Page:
After cataract surgery, stromal hydration is the most common method of “sealing” clear corneal incisions. It is not a perfect solution to wound closure, however, because the effects are transient and inconsistent with respect to endurance. After cataract surgery, wounds are likely to leak with little to no provocation. In a clinical study, 48.8% of eyes experienced spontaneous leakage, and incisions in 97.6% of eyes leaked with the application of 1 ounce of pressure or less to the ocular surface.1 Although hydration increases the IOP to close the wound internally, it does not provide a physical barrier that protects against fluid egress and ingress, which has the potential to introduce harmful bacteria into the wound once the IOP drops some hours later.
NOT MANY OPTIONS
To date, the gold standard for sealing incisions has been suturing, although sealants like cyanoacrylates and fibrin glues have generated some interest. All of these options, however, expose the patient to potential complications and discomfort. Sutures sometimes induce astigmatism, and their removal requires a separate procedure. Furthermore, patients may worry about the quality of their surgery when a suture is used—something their peers undergoing cataract surgery probably did not require.
Cyanoacrylates and fibrin glues have been used off label for wound closure, because they provide a physical barrier. These two options have a number of serious drawbacks. It is well known that cyanoacrylates are extremely uncomfortable for patients, because they cause foreign body sensation. Fibrin glues are not an option for many patients and practices due to their high cost and the preparation required. In addition to its leak-preventing superiority, a hydrogel sealant offers some advantages for patients and surgeons.
FIRST SEALANT APPROVED
ReSure Sealant (Ocular Therapeutix) is the first FDA- approved sealant for wound closure. It is composed of polyethylene glycol, a large biocompatible molecule frequently used in eye drops. ReSure begins as a liquid and forms a soft hydrogel, adherent as it polymerizes. In the phase 3 FDA trial of this device, the sealant demonstrated superiority to sutures for preventing wound leakage. Of eyes in the sealant group, 4.1% leaked after provocation with 1 ounce of pressure compared with 34.1% in the suture group.1 Additionally, the sealant better prevented device-related adverse ocular events than sutures (1.6% in the sealant group vs 30.6% in the suture group).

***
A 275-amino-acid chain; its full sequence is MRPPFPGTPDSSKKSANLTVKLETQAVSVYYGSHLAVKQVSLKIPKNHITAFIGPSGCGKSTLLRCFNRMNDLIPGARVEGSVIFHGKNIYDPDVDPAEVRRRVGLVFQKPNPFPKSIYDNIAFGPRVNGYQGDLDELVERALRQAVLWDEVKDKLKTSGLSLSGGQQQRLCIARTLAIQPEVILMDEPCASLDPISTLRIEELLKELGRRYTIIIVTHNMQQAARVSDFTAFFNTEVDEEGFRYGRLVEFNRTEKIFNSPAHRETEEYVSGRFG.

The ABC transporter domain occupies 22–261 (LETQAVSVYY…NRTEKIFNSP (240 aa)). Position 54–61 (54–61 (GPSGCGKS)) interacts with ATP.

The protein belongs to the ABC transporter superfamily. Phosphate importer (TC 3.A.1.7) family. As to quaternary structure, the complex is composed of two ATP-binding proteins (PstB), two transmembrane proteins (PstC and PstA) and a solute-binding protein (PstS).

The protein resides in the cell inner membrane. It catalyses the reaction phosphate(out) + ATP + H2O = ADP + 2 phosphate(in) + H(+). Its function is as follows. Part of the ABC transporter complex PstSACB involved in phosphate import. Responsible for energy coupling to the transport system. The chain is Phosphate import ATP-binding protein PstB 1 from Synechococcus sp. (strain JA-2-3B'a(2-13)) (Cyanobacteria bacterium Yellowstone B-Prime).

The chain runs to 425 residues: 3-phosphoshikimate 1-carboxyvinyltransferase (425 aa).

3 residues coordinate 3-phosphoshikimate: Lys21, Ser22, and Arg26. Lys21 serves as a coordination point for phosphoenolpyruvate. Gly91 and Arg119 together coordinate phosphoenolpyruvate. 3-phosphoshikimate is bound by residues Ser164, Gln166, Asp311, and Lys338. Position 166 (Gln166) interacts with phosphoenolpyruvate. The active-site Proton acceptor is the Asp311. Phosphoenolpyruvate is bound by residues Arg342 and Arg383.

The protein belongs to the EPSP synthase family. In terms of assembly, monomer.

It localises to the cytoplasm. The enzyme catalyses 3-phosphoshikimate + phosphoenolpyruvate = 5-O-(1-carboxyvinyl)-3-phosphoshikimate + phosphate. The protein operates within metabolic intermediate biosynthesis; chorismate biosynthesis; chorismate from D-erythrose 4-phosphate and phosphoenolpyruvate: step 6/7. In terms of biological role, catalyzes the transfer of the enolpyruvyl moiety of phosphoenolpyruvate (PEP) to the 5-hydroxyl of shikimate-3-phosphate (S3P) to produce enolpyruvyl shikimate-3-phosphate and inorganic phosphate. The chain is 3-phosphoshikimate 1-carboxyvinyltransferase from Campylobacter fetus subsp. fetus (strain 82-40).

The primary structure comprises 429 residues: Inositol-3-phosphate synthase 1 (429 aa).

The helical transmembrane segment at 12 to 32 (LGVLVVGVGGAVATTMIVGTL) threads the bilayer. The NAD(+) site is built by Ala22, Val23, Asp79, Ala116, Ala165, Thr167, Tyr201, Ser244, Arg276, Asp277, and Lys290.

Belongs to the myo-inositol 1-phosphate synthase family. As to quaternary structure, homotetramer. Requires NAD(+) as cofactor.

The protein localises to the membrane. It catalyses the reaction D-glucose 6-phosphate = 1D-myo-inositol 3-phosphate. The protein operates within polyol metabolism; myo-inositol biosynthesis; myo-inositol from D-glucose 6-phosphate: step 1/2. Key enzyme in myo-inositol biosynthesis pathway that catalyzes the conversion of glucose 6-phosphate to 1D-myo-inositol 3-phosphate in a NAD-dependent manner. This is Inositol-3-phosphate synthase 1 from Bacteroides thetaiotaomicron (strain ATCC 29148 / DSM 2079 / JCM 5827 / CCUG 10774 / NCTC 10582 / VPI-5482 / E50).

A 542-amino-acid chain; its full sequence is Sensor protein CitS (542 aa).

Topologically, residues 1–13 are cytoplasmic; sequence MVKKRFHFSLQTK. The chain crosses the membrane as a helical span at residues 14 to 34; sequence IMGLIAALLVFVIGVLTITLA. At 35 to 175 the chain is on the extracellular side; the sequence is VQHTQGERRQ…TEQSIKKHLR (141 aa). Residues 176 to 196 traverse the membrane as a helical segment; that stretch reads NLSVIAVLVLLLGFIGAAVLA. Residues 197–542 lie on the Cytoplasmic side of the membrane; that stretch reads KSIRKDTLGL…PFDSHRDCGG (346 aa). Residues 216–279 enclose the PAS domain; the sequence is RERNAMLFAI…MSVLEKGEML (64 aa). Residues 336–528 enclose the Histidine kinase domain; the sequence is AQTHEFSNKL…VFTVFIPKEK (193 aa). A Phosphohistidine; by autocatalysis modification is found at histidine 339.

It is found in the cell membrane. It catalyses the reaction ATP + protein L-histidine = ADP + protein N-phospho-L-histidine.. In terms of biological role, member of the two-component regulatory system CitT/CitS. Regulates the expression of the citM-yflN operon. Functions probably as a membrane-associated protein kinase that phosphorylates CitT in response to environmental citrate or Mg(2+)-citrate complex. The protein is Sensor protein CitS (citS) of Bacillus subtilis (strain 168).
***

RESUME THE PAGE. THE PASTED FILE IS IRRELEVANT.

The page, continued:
To prepare and apply the sealant takes about 30 seconds. The product contains a blue colorant that aids in visualization during application and fades away in about 1 hour. Because the sealant is then clear and flexible, it is also comfortable for the patient. In 94.1% of cases in the trial, the surgeon rated the sealant as “easy” or “very easy” to use. The product sloughs off in the tears during re- epithelialization in the first week after surgery, so there is no need for removal.
FLUID EGRESS HAPPENS
Even well-constructed, clear corneal and femtosecond laser-created incisions are prone to fluid egress when external pressure it applied, as happens during manipulation by the patient or the instillation of eye drops, for example. When the wound’s integrity is questionable, and it may be vulnerable to leakage, the application of a hydrogel sealant can provide security. For example, enlarged incisions and phaco burns can compromise wound integrity, as can increased manipulation in eyes with dense cataracts, intra- operative floppy iris syndrome, or additional procedures such as the use of a trabecular microbypass stent. In these situations, surgeons may wish to consider closing the incision with a hydrogel sealant.
The hydrogel can increase safety in cases of perfectly constructed wounds and also provide added security for patients with a medical history of concern. For example, patients who have had previous ocular surgery are at increased risk of developing complications. Similarly, those with diabetes or compromised immune systems who heal at a much slower rate could benefit from the sealant. The additional security would also help monocular patients, who must avoid adverse events.
The cost of the ReSure Sealant may limit its initial use. The benefits it can provide, however, should earn the device a place in every surgeon’s toolkit. The reduced rate of adverse events and enhanced wound closure compared with the preexisting options may well outweigh the sealant’s cost for select cataract cases.
John A. Hovanesian, MD, is in private practice at Harvard Eye Associates in Laguna Beach, California, and is a clinical instructor at the Jules Stein Eye Institute, University of California, Los Angeles. He is a consultant to Ocular Therapeutix and is an equity holder in the company. Dr. Hovanesian may be reached at (949) 951-2020; firstname.lastname@example.org.
- Guttman Krader C, Kim T. Study: hydrogel sealant better than sutures. Ophthalmology Times. January 1, 2014. http://ophthalmologytimes.modernmedicine.com/ophthalmologytimes/news/study-hydrogel- sealant-better-sutures?page=full. Accessed July 10, 2014.